james condino Spruce dork Supporting Member Commercial User

    Sep 30, 2007
    asheville, nc
    It is not uncommon to do some kind of epoxy / CA / other glue and sawdust combination to make up a filler like this with the fretted instrument crowd. My experience is that it will be a lot less work if you just remove the original 'board with a bit of heat and or steam and then install a whole new fretted 'board. You can keep the worn out original for the vintage dorks and have a functional working unit. From my end, making up a new fretted 'board is about 1/3 the time to refret one, but I make up a lot of new 'boards and other folks will have different mileage. Be conscious of in the removal and installation that someone may want it back to original spec at a later point so use hot hide glue and follow the original specs closely.

    Can you post a few photos for us?

    Last edited: Jan 13, 2015
    salcott likes this.
  5. GretschWretch

    GretschWretch Supporting Member

    Dec 27, 2013
    East Central Alabama
    My thanks to Mr. Hochberg and Mr. Condino for their replies. I wish I could provide photos, but my digital camera is so non-functioning at present that I may have to replace it. Cell phone is no good either. Mine is just talk and text. It doesn't take pictures or search the Internet or download apps; nor does it tweet, chirp or moo. Right now the best I can do for images is this:"re...DisATgt4HYBw&ved=0CAoQ_AUoAw&biw=1600&bih=765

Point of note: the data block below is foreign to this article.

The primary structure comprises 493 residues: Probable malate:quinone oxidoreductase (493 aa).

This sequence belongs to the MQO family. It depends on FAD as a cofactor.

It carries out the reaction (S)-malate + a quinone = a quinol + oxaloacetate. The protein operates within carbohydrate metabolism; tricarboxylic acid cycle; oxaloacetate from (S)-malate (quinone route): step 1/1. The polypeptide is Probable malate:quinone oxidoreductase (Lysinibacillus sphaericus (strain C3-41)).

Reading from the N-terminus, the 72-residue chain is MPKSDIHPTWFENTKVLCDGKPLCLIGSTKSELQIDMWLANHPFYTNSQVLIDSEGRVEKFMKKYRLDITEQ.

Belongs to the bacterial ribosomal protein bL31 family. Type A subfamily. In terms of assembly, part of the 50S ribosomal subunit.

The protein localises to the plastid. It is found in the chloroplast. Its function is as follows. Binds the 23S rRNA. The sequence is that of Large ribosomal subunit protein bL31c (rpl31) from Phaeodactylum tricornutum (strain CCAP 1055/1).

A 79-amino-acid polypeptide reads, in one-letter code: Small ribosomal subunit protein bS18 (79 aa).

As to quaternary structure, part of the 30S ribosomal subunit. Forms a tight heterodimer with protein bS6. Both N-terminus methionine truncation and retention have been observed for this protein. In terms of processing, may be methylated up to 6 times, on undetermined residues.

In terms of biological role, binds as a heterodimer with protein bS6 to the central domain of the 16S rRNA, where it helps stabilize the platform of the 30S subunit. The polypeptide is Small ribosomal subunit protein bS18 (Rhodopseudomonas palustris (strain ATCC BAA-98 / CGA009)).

which shows both the fretless Bassoguitar (the subject of this thread) and also the fretted version (laying on its side). You can see this is beyond the purview of the fretted instrument crowd, which is why I posted to the DB forum. These instruments are seventy-five years old; there are no extant aftermarket parts for them. I can put on a DB fingerboard, which I am in the process of doing on my Bassoguitar #1. But I am talking about #3 here, and I figure my best chance of making it fretted is to stick with the original worn down, rutted fingerboard. At least it has slots for frets already cut.